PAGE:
So many people have been involved with St. Chris over the past 100 years, and I feel very privileged that I spent four years working there. I learned so much, and I want to share just a few of my learnings here:

1. A community centre can and should blur the lines between ‘client’, ‘member’, ‘volunteer’ etc. There is no problem with ‘clients’ volunteering within the center, and this model actually significantly shifts the power dynamics that are seen in traditional social service agencies. For example, the Meeting Place (a drop-in for homeless community members)  ‘clients’ are called ‘members’ and take ownership in the space, of providing workshops to each other (sharing strengths), cooking food for each other etc. 

2. Serious social policy work can and should be done within a social service context – it makes for ‘on-the-ground’ discussion and authentic community engagement. When I was there, we were working on two social policy projects – MISWAA (see http://www.stchrishouse.org/get-involved/community-dev/modernizing-income-work-adults/C) and Neighborhood Change/Gentrification (http://www.urbancentre.utoronto.ca/pdfs/curp/Bringing_People_Together_%20First_%20Final4.pdf). Working on these projects within a large neighborhood centre meant that many diverse community members got engaged and involved with the issues and leaders were supported from within this context.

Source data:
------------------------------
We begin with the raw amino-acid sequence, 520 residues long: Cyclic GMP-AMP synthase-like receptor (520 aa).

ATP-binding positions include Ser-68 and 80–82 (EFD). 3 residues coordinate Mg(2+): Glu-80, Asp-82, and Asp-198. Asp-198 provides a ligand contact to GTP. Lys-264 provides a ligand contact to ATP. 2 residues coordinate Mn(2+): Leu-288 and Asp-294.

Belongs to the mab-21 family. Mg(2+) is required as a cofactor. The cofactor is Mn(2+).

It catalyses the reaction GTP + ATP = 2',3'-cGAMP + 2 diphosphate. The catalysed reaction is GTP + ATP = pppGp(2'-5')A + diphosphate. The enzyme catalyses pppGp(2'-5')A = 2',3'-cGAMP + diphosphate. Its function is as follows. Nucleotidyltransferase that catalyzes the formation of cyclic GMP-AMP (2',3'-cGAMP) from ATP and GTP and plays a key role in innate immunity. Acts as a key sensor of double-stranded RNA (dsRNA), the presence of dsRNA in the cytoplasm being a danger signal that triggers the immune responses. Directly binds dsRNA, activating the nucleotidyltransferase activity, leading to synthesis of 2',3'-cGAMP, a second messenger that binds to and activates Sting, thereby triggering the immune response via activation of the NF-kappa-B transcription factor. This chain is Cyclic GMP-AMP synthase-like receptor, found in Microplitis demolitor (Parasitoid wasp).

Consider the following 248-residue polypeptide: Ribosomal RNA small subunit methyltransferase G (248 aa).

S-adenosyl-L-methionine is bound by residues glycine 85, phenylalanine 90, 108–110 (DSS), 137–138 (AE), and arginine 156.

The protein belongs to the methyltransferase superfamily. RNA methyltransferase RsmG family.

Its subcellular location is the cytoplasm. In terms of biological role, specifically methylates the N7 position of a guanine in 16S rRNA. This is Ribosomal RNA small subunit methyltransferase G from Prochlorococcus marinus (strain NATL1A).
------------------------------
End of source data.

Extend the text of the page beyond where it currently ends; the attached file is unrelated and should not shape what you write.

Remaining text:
3. Inclusive volunteer management is easier in theory than in practice. It is much easier to run a traditional volunteer management program where you recruit, screen and select the best, most educated easy-to-handle volunteers, who want to give back to their community. I was 100% committed to ensuring that ALL community members who lived in our catchment area, was given the opportunity to volunteer. I felt so strongly that we couldn’t call ourselves a community development organization and then turn community members away from getting involved. However, this is easier said that done. I had to convince all the program staff in the organization that it was their job, along with their regular job of running their program, to support volunteers who might face challenges. I feel very proud of the work that I did in this area (and I know this model is still continuing to this day) but it wasn’t easy.